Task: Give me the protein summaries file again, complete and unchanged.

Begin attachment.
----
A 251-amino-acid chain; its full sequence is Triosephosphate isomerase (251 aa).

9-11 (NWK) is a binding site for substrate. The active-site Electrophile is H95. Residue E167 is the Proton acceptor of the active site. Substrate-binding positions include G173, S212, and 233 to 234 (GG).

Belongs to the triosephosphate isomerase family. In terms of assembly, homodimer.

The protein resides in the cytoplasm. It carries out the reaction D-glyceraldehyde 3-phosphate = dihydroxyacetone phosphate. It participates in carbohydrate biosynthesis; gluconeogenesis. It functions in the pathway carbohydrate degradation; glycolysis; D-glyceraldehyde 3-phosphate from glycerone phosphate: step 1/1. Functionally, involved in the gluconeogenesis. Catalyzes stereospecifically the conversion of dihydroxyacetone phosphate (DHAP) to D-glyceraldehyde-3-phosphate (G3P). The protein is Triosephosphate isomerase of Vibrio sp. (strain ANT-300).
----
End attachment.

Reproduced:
A 251-amino-acid chain; its full sequence is Triosephosphate isomerase (251 aa).

9-11 (NWK) is a binding site for substrate. The active-site Electrophile is H95. Residue E167 is the Proton acceptor of the active site. Substrate-binding positions include G173, S212, and 233 to 234 (GG).

Belongs to the triosephosphate isomerase family. In terms of assembly, homodimer.

The protein resides in the cytoplasm. It carries out the reaction D-glyceraldehyde 3-phosphate = dihydroxyacetone phosphate. It participates in carbohydrate biosynthesis; gluconeogenesis. It functions in the pathway carbohydrate degradation; glycolysis; D-glyceraldehyde 3-phosphate from glycerone phosphate: step 1/1. Functionally, involved in the gluconeogenesis. Catalyzes stereospecifically the conversion of dihydroxyacetone phosphate (DHAP) to D-glyceraldehyde-3-phosphate (G3P). The protein is Triosephosphate isomerase of Vibrio sp. (strain ANT-300).